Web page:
Easy to Get There...Hard to Get Out
You probably already know if you have really bad or really good credit. But there is a big middle area within credit where your score is too low to get the best offers. If you are trying to get a new credit card, get a loan at the car dealership, get a mortgage or borrow money for some other purpose, your credit score makes that decision.
With a low score, few banks loan to you and those that do will offer you their highest interest rates. A bad credit score can also increase insurance rates or cause insurer companies to reject you altogether. Negative items in your credit report can even prevent you from getting certain jobs. Even a mediocre score will increase rates compared to those offered to people with excellent credit.
A bad credit score is a FICO score in the range of 300 - 620. Some score charts subdivide that range, and call “bad credit” a score of 300 - 550 and “subprime credit” a score of 550 - 620. Needless to say, you’ll have trouble getting a good interest rate or getting a loan at all with a credit score of 620 or lower. On the end an excellent credit score falls in the 740 - 850 range.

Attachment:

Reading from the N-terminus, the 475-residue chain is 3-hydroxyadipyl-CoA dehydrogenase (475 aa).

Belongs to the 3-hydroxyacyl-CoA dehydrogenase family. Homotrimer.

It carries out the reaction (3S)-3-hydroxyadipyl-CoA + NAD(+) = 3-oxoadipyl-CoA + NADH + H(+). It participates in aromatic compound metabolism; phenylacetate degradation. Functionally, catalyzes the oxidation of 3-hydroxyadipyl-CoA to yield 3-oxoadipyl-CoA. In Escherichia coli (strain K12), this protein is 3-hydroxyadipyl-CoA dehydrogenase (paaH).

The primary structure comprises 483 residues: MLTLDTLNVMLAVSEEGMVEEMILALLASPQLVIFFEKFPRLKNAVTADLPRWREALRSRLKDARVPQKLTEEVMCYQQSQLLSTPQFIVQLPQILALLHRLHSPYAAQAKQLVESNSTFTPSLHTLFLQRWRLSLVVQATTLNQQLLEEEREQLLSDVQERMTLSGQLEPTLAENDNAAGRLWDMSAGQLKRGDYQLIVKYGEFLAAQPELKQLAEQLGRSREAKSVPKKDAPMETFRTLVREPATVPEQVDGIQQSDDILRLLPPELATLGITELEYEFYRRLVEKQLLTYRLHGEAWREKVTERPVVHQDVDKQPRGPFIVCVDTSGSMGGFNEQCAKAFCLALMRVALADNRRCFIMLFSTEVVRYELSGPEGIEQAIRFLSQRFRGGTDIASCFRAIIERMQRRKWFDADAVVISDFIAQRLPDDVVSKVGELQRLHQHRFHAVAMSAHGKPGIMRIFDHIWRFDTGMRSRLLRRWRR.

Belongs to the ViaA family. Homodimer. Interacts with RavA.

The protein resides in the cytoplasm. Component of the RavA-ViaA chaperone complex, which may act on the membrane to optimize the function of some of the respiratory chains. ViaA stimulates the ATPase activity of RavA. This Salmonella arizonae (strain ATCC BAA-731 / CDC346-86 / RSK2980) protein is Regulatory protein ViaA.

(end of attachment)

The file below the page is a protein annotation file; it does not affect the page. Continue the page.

Credit Behaviors That Lower Your Score
Borrowers with bad credit usually have one of more of the following negative items on their credit reports:
– delinquent payments on accounts
– charge-offs from collection agencies
– collections from collection agencies
– foreclosure on a house
– short sale of real estate owned
– deed in lieu of foreclosure
FICO credit scores are based on five categories of borrowing behavior, some of which may affect your score more than others. Payment history counts for 35% of your score, so missing your payment due dates does seriously hurt your score. Being 31 days late is not as bad as being 120 days late, and being late is not as bad as not paying for so long that your creditor sends your account to collections, charges off your debt or agrees to settle your debt for less than you owe.
How much you owe compared to how much credit you have available is another major factor, which acccounts for 30% of your score. If you have three credit cards, each with a $5,000 credit limit, and you’ve maxed them all out. Your credit utilization ratio is 100%. The scoring formula is more favorable on borrowers whose ratio is 20% or lower.
The least important is the length of your credit history, which counts for 15% of your score. You don’t have much control over this. Either your credit history stretches back several years or it doesn’t. The number of new credit accounts you have counts for 10% of your score, so when you apply for new loans to move your debt around might hurt your score. On the other hand, if moving your debt around means getting a lower interest rate that helps you get out of debt easier then new credit could ultimately help your score.